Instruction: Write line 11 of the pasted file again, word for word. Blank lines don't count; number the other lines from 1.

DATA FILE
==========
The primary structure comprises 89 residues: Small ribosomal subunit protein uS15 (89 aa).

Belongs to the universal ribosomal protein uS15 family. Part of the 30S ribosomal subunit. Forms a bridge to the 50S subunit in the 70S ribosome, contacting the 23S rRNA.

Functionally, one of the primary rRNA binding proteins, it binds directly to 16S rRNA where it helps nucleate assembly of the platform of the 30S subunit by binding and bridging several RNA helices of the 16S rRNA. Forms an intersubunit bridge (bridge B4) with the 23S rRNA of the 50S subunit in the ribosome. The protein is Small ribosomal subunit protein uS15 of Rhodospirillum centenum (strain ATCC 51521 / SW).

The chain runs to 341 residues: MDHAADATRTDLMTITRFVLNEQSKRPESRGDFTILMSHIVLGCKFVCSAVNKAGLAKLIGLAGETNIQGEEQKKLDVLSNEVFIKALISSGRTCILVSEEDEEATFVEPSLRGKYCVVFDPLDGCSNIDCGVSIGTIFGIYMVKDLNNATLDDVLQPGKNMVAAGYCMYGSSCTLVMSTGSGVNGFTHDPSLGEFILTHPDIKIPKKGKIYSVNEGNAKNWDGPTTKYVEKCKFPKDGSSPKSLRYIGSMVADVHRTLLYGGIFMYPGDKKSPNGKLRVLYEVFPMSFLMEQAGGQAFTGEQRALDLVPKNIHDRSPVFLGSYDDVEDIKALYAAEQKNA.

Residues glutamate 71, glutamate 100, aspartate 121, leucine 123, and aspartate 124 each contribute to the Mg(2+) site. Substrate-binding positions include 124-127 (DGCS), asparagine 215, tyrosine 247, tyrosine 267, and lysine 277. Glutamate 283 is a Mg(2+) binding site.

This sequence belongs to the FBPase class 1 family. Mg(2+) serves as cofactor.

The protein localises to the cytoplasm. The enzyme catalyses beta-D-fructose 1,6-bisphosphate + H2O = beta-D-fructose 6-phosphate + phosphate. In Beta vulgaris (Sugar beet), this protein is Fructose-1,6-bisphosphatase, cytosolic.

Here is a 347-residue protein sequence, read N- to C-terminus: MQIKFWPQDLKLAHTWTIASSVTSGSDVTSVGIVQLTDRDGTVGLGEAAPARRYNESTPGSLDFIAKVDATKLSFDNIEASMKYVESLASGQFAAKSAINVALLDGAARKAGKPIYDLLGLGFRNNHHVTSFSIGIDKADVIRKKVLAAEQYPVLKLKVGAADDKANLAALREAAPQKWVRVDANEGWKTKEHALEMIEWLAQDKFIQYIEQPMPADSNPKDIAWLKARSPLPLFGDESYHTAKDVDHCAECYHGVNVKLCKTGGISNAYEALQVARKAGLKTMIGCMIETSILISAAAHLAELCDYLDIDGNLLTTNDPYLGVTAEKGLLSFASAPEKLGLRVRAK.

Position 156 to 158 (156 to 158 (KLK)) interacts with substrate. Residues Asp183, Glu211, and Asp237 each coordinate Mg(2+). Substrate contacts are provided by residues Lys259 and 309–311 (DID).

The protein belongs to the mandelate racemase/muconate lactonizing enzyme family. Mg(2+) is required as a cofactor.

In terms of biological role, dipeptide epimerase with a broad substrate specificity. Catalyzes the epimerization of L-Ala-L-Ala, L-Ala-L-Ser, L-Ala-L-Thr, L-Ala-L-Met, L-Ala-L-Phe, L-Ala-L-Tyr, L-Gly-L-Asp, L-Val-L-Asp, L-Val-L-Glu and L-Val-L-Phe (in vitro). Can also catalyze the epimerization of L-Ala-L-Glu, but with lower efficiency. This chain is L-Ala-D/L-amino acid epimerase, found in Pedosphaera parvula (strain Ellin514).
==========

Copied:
In terms of biological role, dipeptide epimerase with a broad substrate specificity. Catalyzes the epimerization of L-Ala-L-Ala, L-Ala-L-Ser, L-Ala-L-Thr, L-Ala-L-Met, L-Ala-L-Phe, L-Ala-L-Tyr, L-Gly-L-Asp, L-Val-L-Asp, L-Val-L-Glu and L-Val-L-Phe (in vitro). Can also catalyze the epimerization of L-Ala-L-Glu, but with lower efficiency. This chain is L-Ala-D/L-amino acid epimerase, found in Pedosphaera parvula (strain Ellin514).